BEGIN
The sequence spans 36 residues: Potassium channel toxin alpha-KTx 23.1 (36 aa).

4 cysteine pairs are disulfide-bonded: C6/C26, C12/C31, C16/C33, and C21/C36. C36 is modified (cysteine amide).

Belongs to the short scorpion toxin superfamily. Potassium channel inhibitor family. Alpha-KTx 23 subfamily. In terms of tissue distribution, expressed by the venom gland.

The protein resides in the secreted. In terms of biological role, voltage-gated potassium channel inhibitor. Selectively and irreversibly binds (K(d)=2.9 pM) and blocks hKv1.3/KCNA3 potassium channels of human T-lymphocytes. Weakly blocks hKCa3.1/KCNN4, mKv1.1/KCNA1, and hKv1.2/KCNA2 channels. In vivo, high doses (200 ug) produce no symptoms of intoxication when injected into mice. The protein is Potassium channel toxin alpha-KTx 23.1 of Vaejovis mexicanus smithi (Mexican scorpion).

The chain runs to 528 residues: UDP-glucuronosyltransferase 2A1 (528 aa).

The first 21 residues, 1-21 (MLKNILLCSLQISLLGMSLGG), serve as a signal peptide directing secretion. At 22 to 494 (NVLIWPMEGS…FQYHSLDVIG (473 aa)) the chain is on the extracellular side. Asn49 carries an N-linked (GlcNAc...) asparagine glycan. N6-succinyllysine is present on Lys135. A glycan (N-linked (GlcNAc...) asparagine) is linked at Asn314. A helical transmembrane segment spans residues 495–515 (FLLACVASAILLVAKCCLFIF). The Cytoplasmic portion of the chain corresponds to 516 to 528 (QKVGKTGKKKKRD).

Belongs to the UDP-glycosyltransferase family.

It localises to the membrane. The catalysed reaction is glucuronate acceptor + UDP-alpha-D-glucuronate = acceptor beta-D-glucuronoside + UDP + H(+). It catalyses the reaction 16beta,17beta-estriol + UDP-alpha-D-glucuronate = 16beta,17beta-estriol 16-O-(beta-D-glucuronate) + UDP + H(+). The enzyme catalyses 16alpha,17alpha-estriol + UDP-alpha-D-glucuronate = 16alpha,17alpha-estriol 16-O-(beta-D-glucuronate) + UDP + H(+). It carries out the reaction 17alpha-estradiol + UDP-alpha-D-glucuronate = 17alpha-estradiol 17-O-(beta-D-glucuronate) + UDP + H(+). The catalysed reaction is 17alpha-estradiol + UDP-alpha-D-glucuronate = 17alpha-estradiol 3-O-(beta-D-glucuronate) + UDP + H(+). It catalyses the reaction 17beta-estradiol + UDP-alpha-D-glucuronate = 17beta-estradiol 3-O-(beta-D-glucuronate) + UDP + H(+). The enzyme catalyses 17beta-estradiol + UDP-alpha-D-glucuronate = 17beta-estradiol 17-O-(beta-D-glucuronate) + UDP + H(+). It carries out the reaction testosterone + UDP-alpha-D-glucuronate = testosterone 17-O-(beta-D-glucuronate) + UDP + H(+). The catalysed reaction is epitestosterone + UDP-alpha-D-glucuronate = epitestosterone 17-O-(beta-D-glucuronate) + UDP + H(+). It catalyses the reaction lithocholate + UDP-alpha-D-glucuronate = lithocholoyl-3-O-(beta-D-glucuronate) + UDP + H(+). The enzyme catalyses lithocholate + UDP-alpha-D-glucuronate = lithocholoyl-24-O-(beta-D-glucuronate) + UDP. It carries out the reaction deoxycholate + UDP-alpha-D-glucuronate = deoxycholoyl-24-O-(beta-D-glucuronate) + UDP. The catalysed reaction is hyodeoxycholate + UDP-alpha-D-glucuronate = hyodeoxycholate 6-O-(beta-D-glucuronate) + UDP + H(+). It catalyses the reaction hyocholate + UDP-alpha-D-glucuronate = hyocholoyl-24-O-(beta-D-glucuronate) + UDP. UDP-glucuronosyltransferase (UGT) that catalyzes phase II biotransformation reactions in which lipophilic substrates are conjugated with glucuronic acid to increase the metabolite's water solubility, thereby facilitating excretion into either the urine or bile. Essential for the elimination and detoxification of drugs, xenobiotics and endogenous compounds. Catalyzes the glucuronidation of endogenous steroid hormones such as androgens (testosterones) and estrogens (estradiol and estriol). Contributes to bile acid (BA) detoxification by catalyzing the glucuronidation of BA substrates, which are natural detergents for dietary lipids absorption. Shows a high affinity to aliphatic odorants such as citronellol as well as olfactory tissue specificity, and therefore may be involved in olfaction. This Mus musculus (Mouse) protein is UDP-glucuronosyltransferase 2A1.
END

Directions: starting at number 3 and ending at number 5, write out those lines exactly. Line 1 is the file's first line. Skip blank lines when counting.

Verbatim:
Belongs to the short scorpion toxin superfamily. Potassium channel inhibitor family. Alpha-KTx 23 subfamily. In terms of tissue distribution, expressed by the venom gland.

The protein resides in the secreted. In terms of biological role, voltage-gated potassium channel inhibitor. Selectively and irreversibly binds (K(d)=2.9 pM) and blocks hKv1.3/KCNA3 potassium channels of human T-lymphocytes. Weakly blocks hKCa3.1/KCNN4, mKv1.1/KCNA1, and hKv1.2/KCNA2 channels. In vivo, high doses (200 ug) produce no symptoms of intoxication when injected into mice. The protein is Potassium channel toxin alpha-KTx 23.1 of Vaejovis mexicanus smithi (Mexican scorpion).

The chain runs to 528 residues: UDP-glucuronosyltransferase 2A1 (528 aa).